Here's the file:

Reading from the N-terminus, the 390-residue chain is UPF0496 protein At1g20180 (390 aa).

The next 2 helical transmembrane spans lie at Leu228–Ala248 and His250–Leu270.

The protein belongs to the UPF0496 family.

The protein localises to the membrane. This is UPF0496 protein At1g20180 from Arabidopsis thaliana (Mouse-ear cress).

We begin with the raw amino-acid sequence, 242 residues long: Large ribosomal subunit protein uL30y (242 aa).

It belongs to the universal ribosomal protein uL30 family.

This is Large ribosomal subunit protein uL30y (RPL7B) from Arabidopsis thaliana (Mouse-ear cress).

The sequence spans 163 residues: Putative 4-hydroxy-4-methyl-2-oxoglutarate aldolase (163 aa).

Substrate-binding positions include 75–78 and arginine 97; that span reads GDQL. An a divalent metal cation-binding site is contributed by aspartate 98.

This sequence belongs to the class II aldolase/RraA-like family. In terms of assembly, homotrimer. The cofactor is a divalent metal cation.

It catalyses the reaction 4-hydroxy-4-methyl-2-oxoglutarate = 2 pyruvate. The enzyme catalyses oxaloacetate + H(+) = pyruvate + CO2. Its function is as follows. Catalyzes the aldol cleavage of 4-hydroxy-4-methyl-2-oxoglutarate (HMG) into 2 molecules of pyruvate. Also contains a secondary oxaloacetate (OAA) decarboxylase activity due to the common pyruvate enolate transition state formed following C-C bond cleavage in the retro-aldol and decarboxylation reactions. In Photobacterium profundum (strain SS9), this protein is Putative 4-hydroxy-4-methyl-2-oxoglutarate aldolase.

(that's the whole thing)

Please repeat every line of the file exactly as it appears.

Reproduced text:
Reading from the N-terminus, the 390-residue chain is UPF0496 protein At1g20180 (390 aa).

The next 2 helical transmembrane spans lie at Leu228–Ala248 and His250–Leu270.

The protein belongs to the UPF0496 family.

The protein localises to the membrane. This is UPF0496 protein At1g20180 from Arabidopsis thaliana (Mouse-ear cress).

We begin with the raw amino-acid sequence, 242 residues long: Large ribosomal subunit protein uL30y (242 aa).

It belongs to the universal ribosomal protein uL30 family.

This is Large ribosomal subunit protein uL30y (RPL7B) from Arabidopsis thaliana (Mouse-ear cress).

The sequence spans 163 residues: Putative 4-hydroxy-4-methyl-2-oxoglutarate aldolase (163 aa).

Substrate-binding positions include 75–78 and arginine 97; that span reads GDQL. An a divalent metal cation-binding site is contributed by aspartate 98.

This sequence belongs to the class II aldolase/RraA-like family. In terms of assembly, homotrimer. The cofactor is a divalent metal cation.

It catalyses the reaction 4-hydroxy-4-methyl-2-oxoglutarate = 2 pyruvate. The enzyme catalyses oxaloacetate + H(+) = pyruvate + CO2. Its function is as follows. Catalyzes the aldol cleavage of 4-hydroxy-4-methyl-2-oxoglutarate (HMG) into 2 molecules of pyruvate. Also contains a secondary oxaloacetate (OAA) decarboxylase activity due to the common pyruvate enolate transition state formed following C-C bond cleavage in the retro-aldol and decarboxylation reactions. In Photobacterium profundum (strain SS9), this protein is Putative 4-hydroxy-4-methyl-2-oxoglutarate aldolase.